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Time to plant Strawberries in WA


Baileys Fertiliser


13 June 2020

Early winter is a great time to plant strawberries now the weather is cool, rains reliable, and plants have a chance to established before spring arrives. 
This all-time favourite is easy to grow in even the smallest of home gardens and incredibly rewarding. If you've ever heard people say strawberries don't taste as sweet as they used to, see for yourself by growing your own. There's nothing like homegrown strawberries straight from the garden and into your mouth. Apart from their amazing flavour, strawberries are also very ornamental and are perfect for growing and cascading down pots, hanging baskets and containers.


Strawberries can be established from crowns or runners, or grown from seed. Growing strawberries from seed isn't for the impatient gardener, as most plants will only bear fruit a year after planting. It's quicker and easier to purchase in small pots from your local nursery. Choose varieties that can handle the hot Western Australian climate - there are many varieties to choose from so read the label to see which suits you best.


These herbaceous plants love fertile, organic rich, well-draining soil, without too much competition from other plants. They grow best in a pH around 6.5, but will grow in the pH range 5.5 to 7.5.

Strawberries grow best in full sun, but will benefit from afternoon shade in WA's hot summers. They're best grown in large pots up off the ground so it's easier to control pests and allows you to move then throughout the year to suit the climate.

They will grow happily in a variety of containers and planters, horizontally, vertically, or even upside down from hanging baskets. Plant directly into quality potting mix made to Australian Standards, such as Baileys Premium Potting Mix or Veg & Herb Planting Mix.

If planting in the ground or raised beds, keep this in mind and choose a position accordingly. Prior to planting, dig over the soil to remove weeds and any large clods and add in plenty of mature compost and aged animal manure or blood and bone. The addition of Baileys Clay & Compost and Soil Improver Plus is ideal.

Position your plants about 30cm apart. The crown of the plant, which is the swollen stem base, must be left at the surface of the soil and not buried too deep. When transplanting, soak roots in a weak solution of seaweed extract to assist rooting.  


Water well, especially when the young plants are establishing, keeping the soil moist but not too wet.  A drip watering system is ideal for garden or raised beds.  Be careful with hanging baskets as they can dry out quickly.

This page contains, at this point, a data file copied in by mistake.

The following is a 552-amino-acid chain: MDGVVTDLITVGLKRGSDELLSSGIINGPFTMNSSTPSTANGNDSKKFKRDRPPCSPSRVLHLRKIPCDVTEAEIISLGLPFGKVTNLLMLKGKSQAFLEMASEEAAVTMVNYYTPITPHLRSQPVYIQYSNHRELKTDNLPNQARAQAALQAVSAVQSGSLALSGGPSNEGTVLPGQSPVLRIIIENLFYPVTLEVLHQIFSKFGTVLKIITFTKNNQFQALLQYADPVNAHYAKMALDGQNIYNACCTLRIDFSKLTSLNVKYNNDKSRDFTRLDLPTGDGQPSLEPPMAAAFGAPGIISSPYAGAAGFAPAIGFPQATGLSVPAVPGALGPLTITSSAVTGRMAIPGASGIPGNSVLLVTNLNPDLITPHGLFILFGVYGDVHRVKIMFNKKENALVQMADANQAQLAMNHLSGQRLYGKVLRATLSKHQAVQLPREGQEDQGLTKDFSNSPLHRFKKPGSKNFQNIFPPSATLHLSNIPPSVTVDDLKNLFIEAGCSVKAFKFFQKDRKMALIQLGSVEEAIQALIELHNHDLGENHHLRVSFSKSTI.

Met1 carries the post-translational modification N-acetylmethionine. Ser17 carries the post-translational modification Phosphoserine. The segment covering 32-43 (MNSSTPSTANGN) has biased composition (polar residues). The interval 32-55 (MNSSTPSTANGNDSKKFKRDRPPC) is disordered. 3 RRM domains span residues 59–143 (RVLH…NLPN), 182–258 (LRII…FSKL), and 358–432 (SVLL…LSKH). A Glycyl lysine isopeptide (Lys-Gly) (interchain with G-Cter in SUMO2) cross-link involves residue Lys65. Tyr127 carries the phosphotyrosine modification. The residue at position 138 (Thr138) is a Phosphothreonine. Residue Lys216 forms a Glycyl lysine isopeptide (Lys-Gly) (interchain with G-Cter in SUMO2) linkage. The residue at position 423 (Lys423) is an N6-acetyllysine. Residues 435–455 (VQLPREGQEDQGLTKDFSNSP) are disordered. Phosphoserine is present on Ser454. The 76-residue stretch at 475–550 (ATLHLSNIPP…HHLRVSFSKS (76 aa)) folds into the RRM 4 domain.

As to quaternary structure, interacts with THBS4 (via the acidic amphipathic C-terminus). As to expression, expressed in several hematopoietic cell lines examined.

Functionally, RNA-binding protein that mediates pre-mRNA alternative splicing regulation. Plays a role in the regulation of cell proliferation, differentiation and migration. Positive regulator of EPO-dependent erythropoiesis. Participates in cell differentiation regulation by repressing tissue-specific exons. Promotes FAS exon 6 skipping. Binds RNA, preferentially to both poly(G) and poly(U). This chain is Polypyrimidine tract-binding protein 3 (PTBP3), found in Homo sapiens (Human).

Feeding & Care

In beds surround each plant with a layer of straw mulch. This stops the fruit from touching the soil, prevents weeds and maintaining moisture.

Sprinkle a small handful of an organic based, complete fertiliser high in potassium around each plant as it comes into first flower, use Baileys Soil Matters Garden. From then on apply a liquid fertiliser designed for fruit and flowers every 3 weeks, such as Baileys Vitaplant.

Remove runners and dead leaves during fruiting to increase yield. After fruiting has finished, tidy up the bushes by giving them a hard prune down to 10cm.

After 3 years, plants become under productive. Use runners to propagate new plants in new pots or beds and remove old plants, or buy new virus-free stock.


Different varieties will be ready to harvest at different times, usually 12 weeks from planting. For the fullest flavour, pick at the right degree of ripeness, when fruits are shiny and have developed a good colour. Keep a watch out, as the fruit ripens quickly and can deteriorate or be eaten-up by critters. To avoid bruising ripe fruit, harvest using scissors and leave a small piece of stalk attached.

Pest & Disease

A lot of creatures love Strawberries as much as we do. Birds, slugs, snails and even man's best friend compete for the luscious fruit.

Check for snails and slaters. Copper banding can be placed around the tops of pots to prevent snails and diatomaceous earth sprinkled around the base of the plants will control slaters. 

 A common fungal disease is botrytis which looks like a fuzzy grey or off-white growth on the fruit. The leaves can show wilting, yellowing and circular black spots. Avoid overhead watering as the fungal spores travel by water splash and are also air borne. Try not to overcrowd the plants and allow lots of air circulation.

Another disease to avoid is verticillium wilt which is soil born. The roots become infected, blocking up the flow of water and nutrients. Rip the plants out and don't replant strawberries again in the spot. Tomatoes and potatoes also suffer from this disease so keep them all separated.